• Even if casualties are low on our side, we're likely to kill hundreds of thousands of Iraqis. That's right, hundreds of thousands of people will die. That's an unimaginable amound of humanity, hundreds of thousands. That kind of loss of life should not be taken lightly.
  • If we really want to help the Iraqi people, we should focus on getting more humanitarian aid delivered. This will mean taking risks, going around Saddam, but courage is something we have, right?.
  • War can only worsen the humanitarian crisis in the short term, and is far from certain to improve it in the long run.

Politics: This war sets a number of bad political precedents

  • The idea of instituting "regime change" as a militarily-enforceable policy undercuts the foundations of the international order. It's not a good idea to legitimize pre-emptive military action just because you don't want someone in charge "over there." This undermines sovereignty, the basis for all trust between nations.
  • Jingoism and the threat of war are being used to influence domestic elections, intentionally or not. This sort of thing has a real bad historical track record.
  • If we hold ourselves above international law by moving without full UN backing and a host of allies, we essentially de-legitimize international decision-making. If we're above that law, then so is everyone else. The US needs to play by the same rules as the other children, or the name of the game is anarchy.
  • The United States should not seek a position of absolute international supremacy, a Pax Americana. All power is corrupting and all dominion fleeting. We should be using our momentary strength to build a more sustainable, more peaceful, more civil international society.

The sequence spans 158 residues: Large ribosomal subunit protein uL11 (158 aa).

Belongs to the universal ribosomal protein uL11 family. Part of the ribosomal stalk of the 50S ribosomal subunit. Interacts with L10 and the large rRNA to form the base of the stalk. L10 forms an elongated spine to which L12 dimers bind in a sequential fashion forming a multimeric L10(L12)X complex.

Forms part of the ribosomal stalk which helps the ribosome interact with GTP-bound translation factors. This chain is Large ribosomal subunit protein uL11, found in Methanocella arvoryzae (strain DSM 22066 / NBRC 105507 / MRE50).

Why are we doing this again? Who stands to gain?

Part Two: Leadership

Moving on to the question of what we must do to stop this war, the left desperately needs leaders. We're not unique in this need -- in case you haven't noticed, there's a real crisis of leadership in this country -- but this is the left's crisitunity. If we could get someone real and viable and honest (those are three killer qualifications), we could really get a lot done.

Delusions of grandeur aside, it ain't me. I'm real, and I'm pretty honest, but I'm nowhere near viable. But I have a visceral need to follow someone I can believe in, and I'm not the only one. Everyone wants someone to bear the standard. That need is going pitifully unmet at the moment, and it gives me a real bad feeling in my gut when I think about it, an angry feeling, misanthropic and cynical: "is this the best humanity has to offer? Well then maybe we deserve what we get." That's a bad way to think, but it's gaining a little more momentum in me all the time. Again, I'm not the only one.

Power is a bitch. We all want it, even/especially artists. That's why we do what we do. We like playing God. But we need someone who's got the ability to lead, who's able to take the front, and who we can trust with the power. Otherwise it's the 1,000 tongues of babel and nothing gets accomplished, everyone trying to lead in their own half-assed apologetic way. Someone's got to run to the front and wave the flag here. We don't have time to set up an alternative democratic structure; shit needs doing. I'm hoping for a benevolent dictator to get the movement started.

If this Iraq thing turns into a sustained "war of generations" as some have suggested, then a more democratic power structure will emerge from the progressive nature of the anti-war culture. We're smart enough that democracy will take care of itself. Right now we need to get the ball rolling. We need to think tactically.

Part Three: Tactics

The tactical goal of any viable anti-war movement is the cessation or aversion of war. Anything else (e.g. tearing down the current administration) is peripheral. That being said, there are many possible tactical routes to take.

I've listened to a lot of people talk about direct action and media attention, and I'm very skeptical of that track of thinking. The bare, bold, unvarnished truth is that the major media outlets are more or less firmly behind the war at the moment. Unless you can do some personal convincing on the highest level, things will go unreported. In the past two weeks, there have been demonstrations in London attracting upwards of 400,000 people, yet we do not see this in the American media.